On this point, Senior Counsel’s report is extremely telling.
330…Mr Jackson did not seek to explain the reason for the difference between his oral and written evidence as to context of Deuteronomy 22:23‐ 27.
331 It is submitted that there is little utility in attempting to resolve the conflict between Mr Jackson’s oral and his subsequent written evidence on the subject of the relevance of Deuteronomy 22:23‐27 to the flexibility of the two‐witness rule. However, it is open to the Royal Commission to note the difficulty experienced by even a member of the Governing Body in arriving at an interpretation of Deuteronomy 22:23‐27 which renders it irrelevant to the application of the two‐witness rule.
As far as I can see, that’s lawyer speak for: “There is just no reasoning with this man.”
Summing up Jackson’s testimony on this subject, Senior Counsel states: (bold is mine)
336 It is submitted that Mr Jackson was evasive and unhelpful in assisting the Royal Commission to understand whether there is scope for interpretation of the two‐witness rule such that would allow for action to be taken in circumstances where there is only one direct witness to an incident of child sexual abuse.
More pressure was piled upon Jackson when he was asked if he was familiar with the testimony of the abuse survivors, whose firsthand accounts of terrible experiences at the hands of Watchtower seemingly flew in the face of many of his statements about how effective and caring the Organization’s polices were.
Jackson responded that he had been busy caring for his dying father (a tactic he shamelessly used on multiple occasions to try and kill off questions he didn’t like) and so no, he had not had time to read or listen to those testimonies. Yet he assured the commission he cared deeply for these survivors and had great empathy for them. He agreed that their perspectives on Watchtower policy would be invaluable.
However, as the hearings progressed, it became clear through Jackson’s own words that he had listened to every piece of testimony from the elders who had appeared. It seems rather convenient that Jackson had all the time in the world to keep track of what the elders had said, but not enough time to take in what the victims had reported.
This did not go unnoticed by Senior Council either.
450…Mr Jackson accordingly failed to live by the principle that he said he regarded as important, namely that he should have a good understanding of the perspective of a survivor of abuse, and his stated empathy with BCG was hollow.
F65 Mr Jackon’s failure to have read or be familiar with the testimony of the survivor witnesses yet to have read or otherwise familiarised himself with the testimony of Jehovah’s Witness witnesses belies his stated empathy for the survivors and his stated recognition of the importance of their perspectives.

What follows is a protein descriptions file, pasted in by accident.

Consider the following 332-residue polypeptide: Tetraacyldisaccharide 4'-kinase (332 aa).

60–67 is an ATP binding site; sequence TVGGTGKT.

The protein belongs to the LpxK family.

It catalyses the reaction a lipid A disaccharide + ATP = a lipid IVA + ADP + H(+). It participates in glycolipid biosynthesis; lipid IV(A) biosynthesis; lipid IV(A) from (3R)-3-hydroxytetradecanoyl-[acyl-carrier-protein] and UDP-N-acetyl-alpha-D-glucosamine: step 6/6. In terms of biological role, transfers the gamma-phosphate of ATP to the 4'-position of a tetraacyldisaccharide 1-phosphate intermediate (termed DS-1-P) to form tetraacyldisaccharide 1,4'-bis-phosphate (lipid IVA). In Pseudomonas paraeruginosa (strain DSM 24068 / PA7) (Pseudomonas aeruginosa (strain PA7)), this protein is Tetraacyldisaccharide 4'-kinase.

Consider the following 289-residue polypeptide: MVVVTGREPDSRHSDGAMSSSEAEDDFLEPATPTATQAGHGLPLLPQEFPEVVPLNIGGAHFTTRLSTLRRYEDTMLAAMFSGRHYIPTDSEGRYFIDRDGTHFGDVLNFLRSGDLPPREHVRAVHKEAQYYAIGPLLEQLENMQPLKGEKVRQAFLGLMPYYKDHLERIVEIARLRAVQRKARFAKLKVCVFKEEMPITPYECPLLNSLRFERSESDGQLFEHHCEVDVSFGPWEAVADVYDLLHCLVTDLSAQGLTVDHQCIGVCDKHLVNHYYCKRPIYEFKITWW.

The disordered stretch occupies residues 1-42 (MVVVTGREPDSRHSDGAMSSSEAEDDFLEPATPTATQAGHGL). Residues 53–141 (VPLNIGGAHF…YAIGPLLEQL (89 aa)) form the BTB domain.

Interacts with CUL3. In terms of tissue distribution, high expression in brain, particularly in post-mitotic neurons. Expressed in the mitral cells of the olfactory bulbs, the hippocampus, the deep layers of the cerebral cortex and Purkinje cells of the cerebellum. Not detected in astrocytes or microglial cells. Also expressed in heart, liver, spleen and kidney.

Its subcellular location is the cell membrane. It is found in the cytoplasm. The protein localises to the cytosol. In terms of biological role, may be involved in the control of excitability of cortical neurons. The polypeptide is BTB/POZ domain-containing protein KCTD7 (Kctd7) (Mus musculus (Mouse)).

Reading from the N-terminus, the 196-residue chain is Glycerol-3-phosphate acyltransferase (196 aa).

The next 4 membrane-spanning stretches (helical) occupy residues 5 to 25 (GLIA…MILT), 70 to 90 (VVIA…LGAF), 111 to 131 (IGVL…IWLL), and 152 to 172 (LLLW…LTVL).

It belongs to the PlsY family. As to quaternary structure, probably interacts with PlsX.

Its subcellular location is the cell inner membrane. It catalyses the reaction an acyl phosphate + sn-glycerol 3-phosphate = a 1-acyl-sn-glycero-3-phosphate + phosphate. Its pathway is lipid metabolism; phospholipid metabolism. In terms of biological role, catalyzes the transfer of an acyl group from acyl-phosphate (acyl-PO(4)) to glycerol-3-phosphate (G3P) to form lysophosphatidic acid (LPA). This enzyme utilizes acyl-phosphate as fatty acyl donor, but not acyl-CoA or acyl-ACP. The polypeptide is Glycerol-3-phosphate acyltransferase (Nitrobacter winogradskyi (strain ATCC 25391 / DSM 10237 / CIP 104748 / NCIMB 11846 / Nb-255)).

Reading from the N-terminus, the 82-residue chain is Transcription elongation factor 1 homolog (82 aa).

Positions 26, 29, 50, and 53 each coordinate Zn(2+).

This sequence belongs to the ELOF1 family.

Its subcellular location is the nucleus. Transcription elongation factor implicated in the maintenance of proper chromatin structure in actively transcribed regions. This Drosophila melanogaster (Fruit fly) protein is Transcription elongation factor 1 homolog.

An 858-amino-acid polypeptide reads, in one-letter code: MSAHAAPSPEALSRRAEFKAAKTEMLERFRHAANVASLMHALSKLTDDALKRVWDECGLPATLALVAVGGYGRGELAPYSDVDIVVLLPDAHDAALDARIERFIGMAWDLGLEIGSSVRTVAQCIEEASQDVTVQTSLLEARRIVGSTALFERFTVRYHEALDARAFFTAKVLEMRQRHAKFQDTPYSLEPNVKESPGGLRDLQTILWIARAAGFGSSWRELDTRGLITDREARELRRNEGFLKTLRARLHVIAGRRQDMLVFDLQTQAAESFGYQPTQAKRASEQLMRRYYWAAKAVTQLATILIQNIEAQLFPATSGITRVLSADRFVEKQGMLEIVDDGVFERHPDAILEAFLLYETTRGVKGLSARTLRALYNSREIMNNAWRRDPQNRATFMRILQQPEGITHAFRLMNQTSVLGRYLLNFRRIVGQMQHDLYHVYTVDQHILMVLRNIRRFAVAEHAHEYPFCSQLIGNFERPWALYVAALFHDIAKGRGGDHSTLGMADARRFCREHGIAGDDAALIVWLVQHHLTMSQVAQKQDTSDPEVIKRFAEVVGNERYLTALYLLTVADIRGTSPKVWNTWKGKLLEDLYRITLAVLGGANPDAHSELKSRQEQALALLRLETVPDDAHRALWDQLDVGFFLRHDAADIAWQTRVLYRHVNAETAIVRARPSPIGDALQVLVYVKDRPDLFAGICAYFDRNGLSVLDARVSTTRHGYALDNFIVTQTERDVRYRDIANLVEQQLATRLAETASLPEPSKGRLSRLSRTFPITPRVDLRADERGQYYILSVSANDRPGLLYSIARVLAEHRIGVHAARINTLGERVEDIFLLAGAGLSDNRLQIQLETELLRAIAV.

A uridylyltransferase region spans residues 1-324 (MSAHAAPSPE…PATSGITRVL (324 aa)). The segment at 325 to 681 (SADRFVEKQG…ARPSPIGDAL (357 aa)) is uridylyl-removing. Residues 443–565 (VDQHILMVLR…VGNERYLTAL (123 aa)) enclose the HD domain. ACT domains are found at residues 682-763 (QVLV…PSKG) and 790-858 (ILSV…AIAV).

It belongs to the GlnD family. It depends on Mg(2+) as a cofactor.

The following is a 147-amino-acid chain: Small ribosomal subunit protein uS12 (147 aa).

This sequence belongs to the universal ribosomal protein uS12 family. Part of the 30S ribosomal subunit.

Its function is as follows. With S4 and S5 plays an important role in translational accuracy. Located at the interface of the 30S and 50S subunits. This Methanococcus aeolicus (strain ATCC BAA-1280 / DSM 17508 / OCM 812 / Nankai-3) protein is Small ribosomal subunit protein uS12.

So to summarise Senior Counsel finds that:
- Geoffrey Jackson was “evasive and unhelpful” in addressing key areas of concern around his organization’s handling of child abuse.
- That his claims of empathy and concern for victims of child abuse in the JW organization are directly contradicted by his actions.
- That the scriptural arguments he made in favor of Watchtower’s version of the two-witness rule, and of male-only elders, relied upon taking some scriptures out of context and utterly ignoring others. (The question as to whether or not this was a result of Jackson being deceitful or simply being a poor scholar is not addressed in the report.)
The report actually goes into a lot more detail as to Jackson’s failings, especially in the discussion of shunning, but we don’t have space to cover them here.
However, I would ask any Jehovah’s Witness who is visiting this page, either because you are having doubts, or because you are seeking the truth about the rumors you’ve heard about how Watchtower treats child abuse, to review the videos of Jackson’s testimony on YouTube and the transcripts on the Royal Commission Website.
Then ask yourself…
- Did Jackson’s answers on the questions of shunning, on the role of the Governing Body being the only approved channel of God, and many other aspects of doctrine match what you hear from Watchtower publications and talks?
- Did Jackson’s protestations that the areas being discussed “were not his field,” and that he would have no knowledge of those subjects, match what you understand to be the role of the Governing Body?
- Did this strike you as the testimony of a humble, kind and knowledgeable man to whom a loving God would entrust the safety of his little ones and who was seeking their welfare as a top priority? Or rather, did you see a man who appeared to have other priorities when giving his testimony?
- Royal Commission findings: Watchtower policies place JW children “at significant risk of sexual abuse”
- Reveal article: Jehovah’s Witnesses shield child sex abusers from police, report says
- 12 things we learned from Geoffrey Jackson’s testimony at the Royal Commission
- Royal Commission’s Angus Stewart accuses Watchtower representative of deliberate deception
- Elders shamed under questioning by the Royal Commission
- Australian Royal Commission hears that 1,006 alleged child sex abusers were covered up by Watchtower
- Stephen Lett slams “apostate-driven lies and dishonesties” concerning child abuse record
- JWsurvey articles on child abuse